An extraordinary amount of work goes into preparing each festival “I'm already programming for 2011,” reveals Harrison, “certain shows, the bigger theatrical shows, you really have to look at in advance. I go to see shows almost every night. I'm constantly travelling round to find the shows. I receive hundreds and hundreds of applications into my inbox, and I start looking and creating my ideal bill of performances around about September and then I start confirming those in January.”

    With the RSC, the National, the Bush, Paines Plough, Northern Stage, nabokov and the Lyric just some of the names regularly on the line up at Latitude, it's certainly representative of a vibrant theatrical zeitgeist. Contained within this beautiful Suffolk park, Harrison draws together an eclectic and vastly diverse range of styles and genres. Is there a ‘Latitude style'? It's a question that seems to take Harrison by surprise.

    When I look back at the bill I sometimes go ‘Oh, yeah! I can see what I was doing there!

    “Essentially I book all the arts stages, and Jon (Dunn) books all the music stages,” she notes, “so I suppose it's just what we like – if that's a ‘style' then maybe there is. I don't know. We always have a wish list of who we want to perform.  I don't think Jon and I are ever conscious of there being a theme,” Harrison laughs. “It's just what we're liking and what is relevant and current.  When I look back at the bill I sometimes go ‘Oh, yeah! I can see what I was doing there!’ ”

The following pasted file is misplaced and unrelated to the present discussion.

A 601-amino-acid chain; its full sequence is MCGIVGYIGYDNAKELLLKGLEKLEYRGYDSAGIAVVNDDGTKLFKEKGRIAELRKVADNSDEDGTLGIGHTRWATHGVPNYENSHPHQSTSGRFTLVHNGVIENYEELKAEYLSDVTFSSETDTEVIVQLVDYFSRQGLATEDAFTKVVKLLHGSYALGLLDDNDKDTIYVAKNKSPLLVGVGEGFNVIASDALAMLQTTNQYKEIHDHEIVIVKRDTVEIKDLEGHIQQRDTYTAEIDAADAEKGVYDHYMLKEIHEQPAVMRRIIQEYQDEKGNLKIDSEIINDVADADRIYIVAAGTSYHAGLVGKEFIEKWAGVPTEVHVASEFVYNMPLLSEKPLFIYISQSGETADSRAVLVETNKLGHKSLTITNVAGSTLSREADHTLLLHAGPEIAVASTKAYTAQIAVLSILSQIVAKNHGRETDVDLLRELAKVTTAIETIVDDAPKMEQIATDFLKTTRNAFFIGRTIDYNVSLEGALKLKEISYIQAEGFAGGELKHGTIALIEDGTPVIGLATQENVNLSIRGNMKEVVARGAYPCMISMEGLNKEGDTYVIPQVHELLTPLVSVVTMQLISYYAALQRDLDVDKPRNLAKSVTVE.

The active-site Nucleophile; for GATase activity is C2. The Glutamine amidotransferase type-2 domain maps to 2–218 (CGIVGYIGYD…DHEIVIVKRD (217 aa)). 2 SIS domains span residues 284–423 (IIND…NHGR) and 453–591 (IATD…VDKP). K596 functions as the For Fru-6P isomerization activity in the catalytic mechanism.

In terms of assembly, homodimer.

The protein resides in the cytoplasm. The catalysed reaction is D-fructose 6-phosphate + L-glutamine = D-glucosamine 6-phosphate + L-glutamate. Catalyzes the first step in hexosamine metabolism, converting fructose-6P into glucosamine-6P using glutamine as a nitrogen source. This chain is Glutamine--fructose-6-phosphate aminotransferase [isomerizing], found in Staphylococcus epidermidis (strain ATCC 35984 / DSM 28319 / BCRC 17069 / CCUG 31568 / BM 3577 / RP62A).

With Latitude now practically a brand name, how difficult is it for Harrison to persuade those on her wish list to make an appearance? “It depends on availability,” she sighs. “There are a few people that I'd like to get that I haven't yet, but hopefully 2011.”

    I can't help but wonder whether attitudes have changed in the last five years – perhaps in 2006 the idea of a theatre festival may have seemed a little outré. To an extent, Harrison agrees: “There was a time when, if you'd said ‘festival', people would have assumed you meant a music festival, so there were lots of people who had never been to a festival. There is the perception that everybody is really drunk, or on drugs, and not capable of enjoying something cerebral. If you've been to Latitude, you'll know that this perception is very wrong.”